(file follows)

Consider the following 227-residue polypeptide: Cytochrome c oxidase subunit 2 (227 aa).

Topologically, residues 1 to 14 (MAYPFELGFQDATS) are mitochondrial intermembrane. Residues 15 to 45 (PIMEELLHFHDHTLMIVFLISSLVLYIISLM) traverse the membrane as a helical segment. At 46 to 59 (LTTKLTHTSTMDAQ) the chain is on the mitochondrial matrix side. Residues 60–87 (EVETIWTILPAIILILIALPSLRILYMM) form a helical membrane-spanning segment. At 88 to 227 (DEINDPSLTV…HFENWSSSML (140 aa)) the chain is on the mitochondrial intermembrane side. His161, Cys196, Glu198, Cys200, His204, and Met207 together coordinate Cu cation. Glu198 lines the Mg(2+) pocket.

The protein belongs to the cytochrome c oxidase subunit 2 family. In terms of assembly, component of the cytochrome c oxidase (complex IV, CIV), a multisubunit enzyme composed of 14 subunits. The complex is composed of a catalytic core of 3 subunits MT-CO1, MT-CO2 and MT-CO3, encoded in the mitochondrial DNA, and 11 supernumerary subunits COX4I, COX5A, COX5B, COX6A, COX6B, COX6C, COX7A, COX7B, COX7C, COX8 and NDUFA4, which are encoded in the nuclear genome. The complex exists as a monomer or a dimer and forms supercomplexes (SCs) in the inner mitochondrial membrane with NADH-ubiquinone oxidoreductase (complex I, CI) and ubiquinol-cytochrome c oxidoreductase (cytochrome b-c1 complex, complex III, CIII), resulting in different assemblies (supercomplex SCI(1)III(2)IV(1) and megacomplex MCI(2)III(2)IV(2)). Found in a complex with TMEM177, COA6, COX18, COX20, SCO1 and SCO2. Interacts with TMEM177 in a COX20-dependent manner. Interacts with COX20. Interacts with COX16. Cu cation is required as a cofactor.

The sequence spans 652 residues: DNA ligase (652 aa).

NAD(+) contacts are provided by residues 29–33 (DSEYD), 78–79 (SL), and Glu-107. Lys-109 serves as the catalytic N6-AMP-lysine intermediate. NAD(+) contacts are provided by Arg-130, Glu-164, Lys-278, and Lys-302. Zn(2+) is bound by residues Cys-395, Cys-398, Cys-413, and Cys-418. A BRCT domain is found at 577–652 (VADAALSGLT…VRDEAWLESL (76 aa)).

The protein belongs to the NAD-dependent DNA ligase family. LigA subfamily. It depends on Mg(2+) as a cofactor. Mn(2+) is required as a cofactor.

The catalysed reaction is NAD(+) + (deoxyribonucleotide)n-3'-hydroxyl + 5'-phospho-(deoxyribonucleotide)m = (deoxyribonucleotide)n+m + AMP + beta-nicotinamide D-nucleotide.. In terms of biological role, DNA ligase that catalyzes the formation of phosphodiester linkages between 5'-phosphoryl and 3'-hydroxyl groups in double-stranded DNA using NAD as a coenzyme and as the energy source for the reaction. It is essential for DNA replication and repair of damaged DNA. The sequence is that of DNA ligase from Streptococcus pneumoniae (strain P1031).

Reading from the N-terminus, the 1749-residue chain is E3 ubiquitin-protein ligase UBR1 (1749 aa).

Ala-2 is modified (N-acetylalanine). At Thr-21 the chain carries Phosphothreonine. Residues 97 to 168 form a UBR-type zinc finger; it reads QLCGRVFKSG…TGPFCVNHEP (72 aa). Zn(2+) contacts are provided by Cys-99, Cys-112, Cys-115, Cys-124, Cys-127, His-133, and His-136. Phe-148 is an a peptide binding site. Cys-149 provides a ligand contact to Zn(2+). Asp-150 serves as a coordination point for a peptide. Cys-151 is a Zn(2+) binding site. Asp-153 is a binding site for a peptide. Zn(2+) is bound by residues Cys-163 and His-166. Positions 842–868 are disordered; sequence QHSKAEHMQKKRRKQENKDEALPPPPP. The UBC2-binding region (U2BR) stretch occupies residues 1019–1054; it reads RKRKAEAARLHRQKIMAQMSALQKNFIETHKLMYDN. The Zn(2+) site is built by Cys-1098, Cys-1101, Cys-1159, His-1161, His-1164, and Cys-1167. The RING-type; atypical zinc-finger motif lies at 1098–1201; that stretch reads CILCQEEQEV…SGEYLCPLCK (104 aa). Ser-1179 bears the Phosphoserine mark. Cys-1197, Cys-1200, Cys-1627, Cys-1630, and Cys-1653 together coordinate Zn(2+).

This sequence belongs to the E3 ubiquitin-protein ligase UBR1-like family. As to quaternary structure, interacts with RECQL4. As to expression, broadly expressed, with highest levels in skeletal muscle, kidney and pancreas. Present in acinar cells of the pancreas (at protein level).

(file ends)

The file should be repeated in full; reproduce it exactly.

Consider the following 227-residue polypeptide: Cytochrome c oxidase subunit 2 (227 aa).

Topologically, residues 1 to 14 (MAYPFELGFQDATS) are mitochondrial intermembrane. Residues 15 to 45 (PIMEELLHFHDHTLMIVFLISSLVLYIISLM) traverse the membrane as a helical segment. At 46 to 59 (LTTKLTHTSTMDAQ) the chain is on the mitochondrial matrix side. Residues 60–87 (EVETIWTILPAIILILIALPSLRILYMM) form a helical membrane-spanning segment. At 88 to 227 (DEINDPSLTV…HFENWSSSML (140 aa)) the chain is on the mitochondrial intermembrane side. His161, Cys196, Glu198, Cys200, His204, and Met207 together coordinate Cu cation. Glu198 lines the Mg(2+) pocket.

The protein belongs to the cytochrome c oxidase subunit 2 family. In terms of assembly, component of the cytochrome c oxidase (complex IV, CIV), a multisubunit enzyme composed of 14 subunits. The complex is composed of a catalytic core of 3 subunits MT-CO1, MT-CO2 and MT-CO3, encoded in the mitochondrial DNA, and 11 supernumerary subunits COX4I, COX5A, COX5B, COX6A, COX6B, COX6C, COX7A, COX7B, COX7C, COX8 and NDUFA4, which are encoded in the nuclear genome. The complex exists as a monomer or a dimer and forms supercomplexes (SCs) in the inner mitochondrial membrane with NADH-ubiquinone oxidoreductase (complex I, CI) and ubiquinol-cytochrome c oxidoreductase (cytochrome b-c1 complex, complex III, CIII), resulting in different assemblies (supercomplex SCI(1)III(2)IV(1) and megacomplex MCI(2)III(2)IV(2)). Found in a complex with TMEM177, COA6, COX18, COX20, SCO1 and SCO2. Interacts with TMEM177 in a COX20-dependent manner. Interacts with COX20. Interacts with COX16. Cu cation is required as a cofactor.

The sequence spans 652 residues: DNA ligase (652 aa).

NAD(+) contacts are provided by residues 29–33 (DSEYD), 78–79 (SL), and Glu-107. Lys-109 serves as the catalytic N6-AMP-lysine intermediate. NAD(+) contacts are provided by Arg-130, Glu-164, Lys-278, and Lys-302. Zn(2+) is bound by residues Cys-395, Cys-398, Cys-413, and Cys-418. A BRCT domain is found at 577–652 (VADAALSGLT…VRDEAWLESL (76 aa)).

The protein belongs to the NAD-dependent DNA ligase family. LigA subfamily. It depends on Mg(2+) as a cofactor. Mn(2+) is required as a cofactor.

The catalysed reaction is NAD(+) + (deoxyribonucleotide)n-3'-hydroxyl + 5'-phospho-(deoxyribonucleotide)m = (deoxyribonucleotide)n+m + AMP + beta-nicotinamide D-nucleotide.. In terms of biological role, DNA ligase that catalyzes the formation of phosphodiester linkages between 5'-phosphoryl and 3'-hydroxyl groups in double-stranded DNA using NAD as a coenzyme and as the energy source for the reaction. It is essential for DNA replication and repair of damaged DNA. The sequence is that of DNA ligase from Streptococcus pneumoniae (strain P1031).

Reading from the N-terminus, the 1749-residue chain is E3 ubiquitin-protein ligase UBR1 (1749 aa).

Ala-2 is modified (N-acetylalanine). At Thr-21 the chain carries Phosphothreonine. Residues 97 to 168 form a UBR-type zinc finger; it reads QLCGRVFKSG…TGPFCVNHEP (72 aa). Zn(2+) contacts are provided by Cys-99, Cys-112, Cys-115, Cys-124, Cys-127, His-133, and His-136. Phe-148 is an a peptide binding site. Cys-149 provides a ligand contact to Zn(2+). Asp-150 serves as a coordination point for a peptide. Cys-151 is a Zn(2+) binding site. Asp-153 is a binding site for a peptide. Zn(2+) is bound by residues Cys-163 and His-166. Positions 842–868 are disordered; sequence QHSKAEHMQKKRRKQENKDEALPPPPP. The UBC2-binding region (U2BR) stretch occupies residues 1019–1054; it reads RKRKAEAARLHRQKIMAQMSALQKNFIETHKLMYDN. The Zn(2+) site is built by Cys-1098, Cys-1101, Cys-1159, His-1161, His-1164, and Cys-1167. The RING-type; atypical zinc-finger motif lies at 1098–1201; that stretch reads CILCQEEQEV…SGEYLCPLCK (104 aa). Ser-1179 bears the Phosphoserine mark. Cys-1197, Cys-1200, Cys-1627, Cys-1630, and Cys-1653 together coordinate Zn(2+).

This sequence belongs to the E3 ubiquitin-protein ligase UBR1-like family. As to quaternary structure, interacts with RECQL4. As to expression, broadly expressed, with highest levels in skeletal muscle, kidney and pancreas. Present in acinar cells of the pancreas (at protein level).